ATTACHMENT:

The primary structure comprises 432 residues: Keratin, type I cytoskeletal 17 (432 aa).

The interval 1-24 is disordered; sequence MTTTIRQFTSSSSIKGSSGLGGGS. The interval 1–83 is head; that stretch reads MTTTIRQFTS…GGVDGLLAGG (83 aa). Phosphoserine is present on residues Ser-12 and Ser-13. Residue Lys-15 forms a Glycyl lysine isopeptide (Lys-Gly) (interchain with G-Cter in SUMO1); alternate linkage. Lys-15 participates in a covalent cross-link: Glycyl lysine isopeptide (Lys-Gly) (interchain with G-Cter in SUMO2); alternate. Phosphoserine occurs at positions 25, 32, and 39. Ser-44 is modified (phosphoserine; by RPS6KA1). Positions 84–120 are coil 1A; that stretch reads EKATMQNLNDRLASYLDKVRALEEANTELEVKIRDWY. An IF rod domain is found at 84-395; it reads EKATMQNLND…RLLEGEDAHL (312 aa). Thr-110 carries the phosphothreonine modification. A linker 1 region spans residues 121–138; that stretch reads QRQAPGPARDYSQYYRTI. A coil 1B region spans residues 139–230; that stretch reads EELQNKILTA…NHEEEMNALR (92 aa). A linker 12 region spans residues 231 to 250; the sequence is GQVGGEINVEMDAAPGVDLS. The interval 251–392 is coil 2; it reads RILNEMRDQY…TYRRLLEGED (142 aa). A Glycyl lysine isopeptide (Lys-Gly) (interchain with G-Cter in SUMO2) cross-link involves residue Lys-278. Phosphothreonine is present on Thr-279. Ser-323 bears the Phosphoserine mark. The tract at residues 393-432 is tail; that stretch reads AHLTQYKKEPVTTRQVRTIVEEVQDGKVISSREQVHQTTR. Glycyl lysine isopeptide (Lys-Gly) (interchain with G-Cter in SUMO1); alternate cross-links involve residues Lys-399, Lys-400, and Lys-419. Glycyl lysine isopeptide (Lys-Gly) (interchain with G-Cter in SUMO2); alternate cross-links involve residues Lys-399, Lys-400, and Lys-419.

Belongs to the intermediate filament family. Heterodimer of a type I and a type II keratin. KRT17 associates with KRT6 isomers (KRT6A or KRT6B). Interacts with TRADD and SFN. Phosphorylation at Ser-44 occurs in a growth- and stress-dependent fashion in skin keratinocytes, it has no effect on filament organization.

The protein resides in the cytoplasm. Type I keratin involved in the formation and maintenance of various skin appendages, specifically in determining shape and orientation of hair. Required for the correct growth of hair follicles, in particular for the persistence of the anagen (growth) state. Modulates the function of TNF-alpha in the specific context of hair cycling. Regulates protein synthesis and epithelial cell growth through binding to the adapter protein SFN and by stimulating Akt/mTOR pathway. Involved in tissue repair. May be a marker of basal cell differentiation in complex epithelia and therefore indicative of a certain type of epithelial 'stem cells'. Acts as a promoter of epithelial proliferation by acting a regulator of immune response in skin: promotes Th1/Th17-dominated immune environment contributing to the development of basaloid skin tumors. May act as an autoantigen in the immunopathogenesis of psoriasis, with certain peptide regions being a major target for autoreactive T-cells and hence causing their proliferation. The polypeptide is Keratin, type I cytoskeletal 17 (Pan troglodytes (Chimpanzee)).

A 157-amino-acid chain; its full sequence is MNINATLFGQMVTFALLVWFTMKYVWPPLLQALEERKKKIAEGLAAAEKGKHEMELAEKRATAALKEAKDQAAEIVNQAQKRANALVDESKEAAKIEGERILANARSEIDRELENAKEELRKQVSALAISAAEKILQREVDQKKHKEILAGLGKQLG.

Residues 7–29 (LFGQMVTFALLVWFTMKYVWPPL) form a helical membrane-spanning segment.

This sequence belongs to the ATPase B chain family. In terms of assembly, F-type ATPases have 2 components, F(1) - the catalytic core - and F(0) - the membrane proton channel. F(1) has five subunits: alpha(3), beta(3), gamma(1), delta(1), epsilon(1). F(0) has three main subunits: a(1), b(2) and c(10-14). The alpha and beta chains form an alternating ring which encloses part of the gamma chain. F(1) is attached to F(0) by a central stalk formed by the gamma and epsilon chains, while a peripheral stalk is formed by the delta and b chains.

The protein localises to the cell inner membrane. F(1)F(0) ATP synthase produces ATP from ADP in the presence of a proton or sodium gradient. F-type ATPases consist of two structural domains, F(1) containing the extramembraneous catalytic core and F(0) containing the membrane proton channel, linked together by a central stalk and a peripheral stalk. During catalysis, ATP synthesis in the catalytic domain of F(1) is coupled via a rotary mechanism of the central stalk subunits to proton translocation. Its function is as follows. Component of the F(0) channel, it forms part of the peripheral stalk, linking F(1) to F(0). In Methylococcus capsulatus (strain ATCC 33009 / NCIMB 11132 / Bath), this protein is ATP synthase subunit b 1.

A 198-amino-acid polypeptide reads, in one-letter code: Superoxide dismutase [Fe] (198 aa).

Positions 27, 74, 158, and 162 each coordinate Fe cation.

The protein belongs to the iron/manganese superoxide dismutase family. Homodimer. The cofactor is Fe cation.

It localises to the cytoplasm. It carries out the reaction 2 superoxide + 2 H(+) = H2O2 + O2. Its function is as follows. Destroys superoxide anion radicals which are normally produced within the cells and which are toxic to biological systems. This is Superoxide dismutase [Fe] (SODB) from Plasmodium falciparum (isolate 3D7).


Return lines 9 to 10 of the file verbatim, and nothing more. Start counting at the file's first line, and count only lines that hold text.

A 198-amino-acid polypeptide reads, in one-letter code: Superoxide dismutase [Fe] (198 aa).

Positions 27, 74, 158, and 162 each coordinate Fe cation.